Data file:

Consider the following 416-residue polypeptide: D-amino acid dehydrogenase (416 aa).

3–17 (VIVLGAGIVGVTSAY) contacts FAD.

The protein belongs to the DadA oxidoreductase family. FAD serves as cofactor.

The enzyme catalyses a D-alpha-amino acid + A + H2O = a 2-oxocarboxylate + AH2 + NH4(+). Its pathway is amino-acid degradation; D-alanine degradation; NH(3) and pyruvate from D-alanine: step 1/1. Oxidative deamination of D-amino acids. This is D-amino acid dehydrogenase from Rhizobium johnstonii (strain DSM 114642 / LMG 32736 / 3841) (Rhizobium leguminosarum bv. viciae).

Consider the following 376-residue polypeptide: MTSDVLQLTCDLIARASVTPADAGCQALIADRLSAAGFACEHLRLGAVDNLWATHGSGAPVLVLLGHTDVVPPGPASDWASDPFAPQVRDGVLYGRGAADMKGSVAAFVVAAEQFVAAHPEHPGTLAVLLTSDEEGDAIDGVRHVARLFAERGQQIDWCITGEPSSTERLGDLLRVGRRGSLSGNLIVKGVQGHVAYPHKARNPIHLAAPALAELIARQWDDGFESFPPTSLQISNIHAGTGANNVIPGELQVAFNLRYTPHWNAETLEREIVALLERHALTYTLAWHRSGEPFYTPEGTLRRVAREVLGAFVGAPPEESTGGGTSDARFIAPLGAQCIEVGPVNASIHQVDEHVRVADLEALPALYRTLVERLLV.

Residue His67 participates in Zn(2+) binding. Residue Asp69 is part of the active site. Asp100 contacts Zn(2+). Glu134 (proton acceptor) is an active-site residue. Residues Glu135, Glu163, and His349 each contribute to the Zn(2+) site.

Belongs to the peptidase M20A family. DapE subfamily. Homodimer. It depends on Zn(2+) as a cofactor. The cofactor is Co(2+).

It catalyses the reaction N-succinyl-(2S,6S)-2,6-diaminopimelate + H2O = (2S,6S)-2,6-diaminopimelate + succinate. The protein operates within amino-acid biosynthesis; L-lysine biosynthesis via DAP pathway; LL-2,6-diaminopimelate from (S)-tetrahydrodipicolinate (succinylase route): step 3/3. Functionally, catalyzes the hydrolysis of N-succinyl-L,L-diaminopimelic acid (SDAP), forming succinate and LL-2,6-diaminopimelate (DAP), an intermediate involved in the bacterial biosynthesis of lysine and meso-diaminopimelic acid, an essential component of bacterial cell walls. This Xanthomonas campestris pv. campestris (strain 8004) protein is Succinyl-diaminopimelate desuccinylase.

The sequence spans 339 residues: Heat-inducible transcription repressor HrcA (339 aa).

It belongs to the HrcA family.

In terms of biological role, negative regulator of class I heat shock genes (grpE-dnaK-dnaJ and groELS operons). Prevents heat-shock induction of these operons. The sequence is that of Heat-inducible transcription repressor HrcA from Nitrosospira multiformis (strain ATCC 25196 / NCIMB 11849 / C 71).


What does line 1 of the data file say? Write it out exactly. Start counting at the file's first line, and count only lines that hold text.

Consider the following 416-residue polypeptide: D-amino acid dehydrogenase (416 aa).